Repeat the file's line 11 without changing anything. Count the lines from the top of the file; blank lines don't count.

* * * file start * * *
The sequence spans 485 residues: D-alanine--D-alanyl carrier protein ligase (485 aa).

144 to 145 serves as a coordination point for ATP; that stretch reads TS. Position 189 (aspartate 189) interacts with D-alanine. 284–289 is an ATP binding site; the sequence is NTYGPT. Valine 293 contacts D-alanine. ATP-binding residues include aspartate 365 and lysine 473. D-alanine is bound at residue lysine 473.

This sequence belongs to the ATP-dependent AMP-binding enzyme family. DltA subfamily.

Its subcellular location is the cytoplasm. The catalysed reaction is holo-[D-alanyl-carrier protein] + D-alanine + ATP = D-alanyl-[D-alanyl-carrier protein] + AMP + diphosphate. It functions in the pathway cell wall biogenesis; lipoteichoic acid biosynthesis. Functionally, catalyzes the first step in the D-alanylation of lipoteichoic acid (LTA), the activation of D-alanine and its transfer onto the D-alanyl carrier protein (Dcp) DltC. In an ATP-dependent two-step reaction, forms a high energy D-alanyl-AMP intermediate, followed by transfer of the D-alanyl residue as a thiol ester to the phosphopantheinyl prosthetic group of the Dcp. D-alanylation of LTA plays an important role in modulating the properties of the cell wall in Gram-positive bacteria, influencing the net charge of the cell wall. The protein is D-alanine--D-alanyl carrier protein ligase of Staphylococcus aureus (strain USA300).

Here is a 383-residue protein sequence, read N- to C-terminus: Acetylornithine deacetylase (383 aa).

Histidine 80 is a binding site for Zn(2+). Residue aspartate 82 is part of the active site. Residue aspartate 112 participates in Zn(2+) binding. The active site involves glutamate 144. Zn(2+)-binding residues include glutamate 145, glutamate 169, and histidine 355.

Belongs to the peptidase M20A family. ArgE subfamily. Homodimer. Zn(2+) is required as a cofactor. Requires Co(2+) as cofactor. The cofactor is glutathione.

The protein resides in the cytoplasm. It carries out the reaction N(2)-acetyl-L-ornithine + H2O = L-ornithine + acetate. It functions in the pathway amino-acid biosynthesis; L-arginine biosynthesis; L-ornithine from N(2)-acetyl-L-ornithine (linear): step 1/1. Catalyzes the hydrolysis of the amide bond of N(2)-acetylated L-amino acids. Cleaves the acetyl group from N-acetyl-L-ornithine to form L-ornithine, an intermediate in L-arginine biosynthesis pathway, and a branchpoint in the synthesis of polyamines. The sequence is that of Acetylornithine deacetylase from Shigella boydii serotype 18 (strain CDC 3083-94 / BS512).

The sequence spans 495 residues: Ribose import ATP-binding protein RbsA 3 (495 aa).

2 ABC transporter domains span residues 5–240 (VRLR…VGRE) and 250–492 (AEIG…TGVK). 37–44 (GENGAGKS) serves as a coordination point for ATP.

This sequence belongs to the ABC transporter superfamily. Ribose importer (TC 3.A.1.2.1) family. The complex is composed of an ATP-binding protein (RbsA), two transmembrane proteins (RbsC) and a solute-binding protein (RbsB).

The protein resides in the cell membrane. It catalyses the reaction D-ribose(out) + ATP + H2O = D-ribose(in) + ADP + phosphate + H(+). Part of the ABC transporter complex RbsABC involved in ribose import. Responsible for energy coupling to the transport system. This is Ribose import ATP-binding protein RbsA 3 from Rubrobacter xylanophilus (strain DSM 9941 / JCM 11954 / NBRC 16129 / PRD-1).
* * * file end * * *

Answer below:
This sequence belongs to the ABC transporter superfamily. Ribose importer (TC 3.A.1.2.1) family. The complex is composed of an ATP-binding protein (RbsA), two transmembrane proteins (RbsC) and a solute-binding protein (RbsB).